Oh hello, 2019! Here you are!
I’ve been mulling this post over in my head now for a couple of weeks. When it was still a draft in my head, I thought that very little would be devoted to the past, but that the past deserved some attention. Then I started typing, and now it’s clear that I was working through shit. As long as it is, large chunks of Draft 1 were axed.
Feel free to stop reading here. I won’t mind.
This is a 12-minute read. Honestly, if you’re not into other people’s self-reflection, or mine specifically, skip this post or jump around the table of contents.
- A note to those reading this on Finding Health & Wellness.
- 2018 — Work/career
- 2018: A time of personal transformation
- Boundaries and friendships
- Strutting Into 2019
- The reveal: My 2019 word
A note to those reading this on Finding Health & Wellness:
The most significant part of this post for this audience is the section in which I make an announcement about my coaching program.
I drafted this in Google Docs and on Medium first.
With stories/posts that appear on Medium and my website’s blog, I often start on my site and import to Medium. However, the latest WordPress release is a c*nt that causes me rage, and it doesn’t play nicely with Grammarly.
Spoiler alert: In 2019 I’ll be writing blog posts on Medium or in Google Docs first. For long posts like this, the advantage of WordPress is the ability to create bookmarks.
2018 — Work/career
The relief of a job loss with the leftover scraps of shitty feelings
I spent much of 2018 obsessing over the job contract that ended in December 2017, earlier than its original end date.
The loss of income while moving from apartment to house with double the rent was stressful. At various times I’ve been annoyed because my old employer kept my personal property. Losing the job itself was a relief because by the end of the first month it was clear that it wasn’t the place for me.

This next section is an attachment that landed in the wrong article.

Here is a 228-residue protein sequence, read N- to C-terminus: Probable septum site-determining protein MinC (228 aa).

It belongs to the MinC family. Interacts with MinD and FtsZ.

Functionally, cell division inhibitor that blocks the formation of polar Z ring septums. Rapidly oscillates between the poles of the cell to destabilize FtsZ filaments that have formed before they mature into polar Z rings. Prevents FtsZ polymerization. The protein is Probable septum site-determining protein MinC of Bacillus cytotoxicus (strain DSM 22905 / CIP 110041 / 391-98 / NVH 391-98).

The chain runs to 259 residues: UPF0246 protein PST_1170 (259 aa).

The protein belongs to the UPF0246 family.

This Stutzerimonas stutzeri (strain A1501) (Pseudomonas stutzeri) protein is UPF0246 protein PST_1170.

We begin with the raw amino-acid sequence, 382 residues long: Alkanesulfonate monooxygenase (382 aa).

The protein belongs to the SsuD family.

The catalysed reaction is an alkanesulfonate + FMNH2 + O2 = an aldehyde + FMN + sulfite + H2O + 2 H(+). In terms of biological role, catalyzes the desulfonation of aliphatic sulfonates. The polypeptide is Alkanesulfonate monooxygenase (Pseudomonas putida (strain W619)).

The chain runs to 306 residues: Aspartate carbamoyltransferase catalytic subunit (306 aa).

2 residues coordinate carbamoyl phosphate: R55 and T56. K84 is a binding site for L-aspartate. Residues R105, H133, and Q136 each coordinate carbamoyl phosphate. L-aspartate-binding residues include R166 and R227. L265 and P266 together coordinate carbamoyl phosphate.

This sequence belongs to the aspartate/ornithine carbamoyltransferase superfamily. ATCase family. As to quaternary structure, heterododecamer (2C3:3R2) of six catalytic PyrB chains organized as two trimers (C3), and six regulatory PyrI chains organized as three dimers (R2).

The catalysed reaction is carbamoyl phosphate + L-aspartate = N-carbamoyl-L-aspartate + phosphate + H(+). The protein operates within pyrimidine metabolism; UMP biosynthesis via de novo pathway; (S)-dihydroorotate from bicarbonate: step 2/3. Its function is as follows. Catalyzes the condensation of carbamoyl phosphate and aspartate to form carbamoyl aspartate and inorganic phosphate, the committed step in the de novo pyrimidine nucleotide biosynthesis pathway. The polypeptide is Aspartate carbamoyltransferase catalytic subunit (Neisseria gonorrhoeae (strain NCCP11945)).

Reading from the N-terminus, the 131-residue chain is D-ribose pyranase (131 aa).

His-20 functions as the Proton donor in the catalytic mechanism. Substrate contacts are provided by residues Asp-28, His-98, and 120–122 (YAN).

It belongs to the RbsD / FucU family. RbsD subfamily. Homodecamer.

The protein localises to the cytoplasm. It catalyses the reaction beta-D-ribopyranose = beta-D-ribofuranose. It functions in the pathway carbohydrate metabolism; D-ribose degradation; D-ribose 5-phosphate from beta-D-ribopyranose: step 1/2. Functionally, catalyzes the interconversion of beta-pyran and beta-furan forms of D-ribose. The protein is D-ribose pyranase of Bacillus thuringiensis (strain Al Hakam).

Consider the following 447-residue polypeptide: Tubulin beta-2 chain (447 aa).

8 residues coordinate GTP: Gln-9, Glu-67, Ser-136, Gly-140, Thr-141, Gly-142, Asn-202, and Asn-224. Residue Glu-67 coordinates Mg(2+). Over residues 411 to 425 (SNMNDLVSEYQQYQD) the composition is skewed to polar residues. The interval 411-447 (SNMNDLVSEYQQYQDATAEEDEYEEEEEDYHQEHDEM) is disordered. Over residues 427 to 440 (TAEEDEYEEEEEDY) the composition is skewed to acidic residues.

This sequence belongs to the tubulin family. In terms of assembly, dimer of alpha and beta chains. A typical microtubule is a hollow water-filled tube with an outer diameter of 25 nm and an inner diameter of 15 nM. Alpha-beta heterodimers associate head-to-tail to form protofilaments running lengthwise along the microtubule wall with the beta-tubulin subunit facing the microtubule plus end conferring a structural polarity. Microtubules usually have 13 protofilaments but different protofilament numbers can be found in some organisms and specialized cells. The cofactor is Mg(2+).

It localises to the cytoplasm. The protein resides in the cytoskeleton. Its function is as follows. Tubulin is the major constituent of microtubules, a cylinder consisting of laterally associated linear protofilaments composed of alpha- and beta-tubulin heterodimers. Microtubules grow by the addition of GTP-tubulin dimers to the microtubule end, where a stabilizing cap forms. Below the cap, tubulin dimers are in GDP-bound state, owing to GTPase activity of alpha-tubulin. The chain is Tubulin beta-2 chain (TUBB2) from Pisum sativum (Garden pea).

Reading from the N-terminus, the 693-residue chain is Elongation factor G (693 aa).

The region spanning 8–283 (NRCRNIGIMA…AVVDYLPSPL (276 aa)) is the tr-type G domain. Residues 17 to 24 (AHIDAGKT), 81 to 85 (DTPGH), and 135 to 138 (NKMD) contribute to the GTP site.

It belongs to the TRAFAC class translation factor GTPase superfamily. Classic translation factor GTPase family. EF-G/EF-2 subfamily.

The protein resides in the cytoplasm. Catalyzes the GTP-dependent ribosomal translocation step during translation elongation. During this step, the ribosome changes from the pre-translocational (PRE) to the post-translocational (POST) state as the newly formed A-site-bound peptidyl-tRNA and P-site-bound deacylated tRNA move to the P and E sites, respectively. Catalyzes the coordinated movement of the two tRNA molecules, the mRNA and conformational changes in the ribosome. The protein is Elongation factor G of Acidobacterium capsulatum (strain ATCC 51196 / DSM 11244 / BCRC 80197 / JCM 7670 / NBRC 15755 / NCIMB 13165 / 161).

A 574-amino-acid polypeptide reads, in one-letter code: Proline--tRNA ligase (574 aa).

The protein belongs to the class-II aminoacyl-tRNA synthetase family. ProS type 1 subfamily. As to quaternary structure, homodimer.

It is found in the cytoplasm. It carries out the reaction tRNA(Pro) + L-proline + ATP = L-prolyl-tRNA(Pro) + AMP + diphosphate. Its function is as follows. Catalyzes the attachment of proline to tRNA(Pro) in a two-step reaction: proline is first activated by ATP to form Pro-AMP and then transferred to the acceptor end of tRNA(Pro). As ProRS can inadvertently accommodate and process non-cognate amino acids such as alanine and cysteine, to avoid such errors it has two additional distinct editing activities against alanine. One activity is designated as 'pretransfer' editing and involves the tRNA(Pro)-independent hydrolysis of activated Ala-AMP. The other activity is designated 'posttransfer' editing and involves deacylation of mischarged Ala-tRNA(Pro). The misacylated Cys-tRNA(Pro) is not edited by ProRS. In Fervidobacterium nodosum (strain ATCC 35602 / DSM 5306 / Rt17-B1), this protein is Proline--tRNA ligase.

The job was terrible for my mental health and was one of the reasons that my depression and anxiety returned.
This wasn’t entirely a bad thing.
It was this job that inspired me to create my ADHD coaching program, a program that had been inside me for years. My ADHD symptoms came back, and I had to deal with them, and so I was inspired to help myself and others.
→This is an example of an uncomfortable situation being an opportunity for learning and growth.←
I’m grateful for that.
What I obsessed over, about the job, was less the job loss and more what lead to it. I gave it way too much energy in 2018. I spent way too much time reflecting on it.
I keep wavering about how much to stay publicly and with each draft of this post, it gets whittled away. I will say a little bit:
Depression and anxiety leave you vulnerable, with little energy to fight.
Manager issues. I use the “Jekyll & Hyde” analogy in private conversations.
Depression and anxiety leave you vulnerable, with little energy to fight. Now knowing what my manager's mood would be like on any given day kept me on edge for several months, which is horrible for mental and physical health. It taxes the immune system, for example.
One indication of his mood was that if I overheard him in a stressful situation, it was time for me to duck and run.
There was gaslighting.
When facing off against my boss I often yelled at myself inside my head, watching myself surrender rather than assert myself as if I was viewing someone else’s life.
When faced with the options of a “Fight, flight or freeze” response, which happened regularly, I nearly always chose the latter two. This was no way to live.
I would take it day-by-day.
The final situation where shit hit the fan came after I made a decision that I still believe was the right one based on the information I had. For that, I have no regrets.
So, there was that, and I’ve finally made peace with it.
In 2018 I remembered how awesome I am, how qualified I am, how skilled I am.
After I left my day job, I devoted much more time to help build a restaurant. A few months ago I finally put that on my resume. I suppose that I’d previously thought that it didn’t count because it was my partner’s restaurant.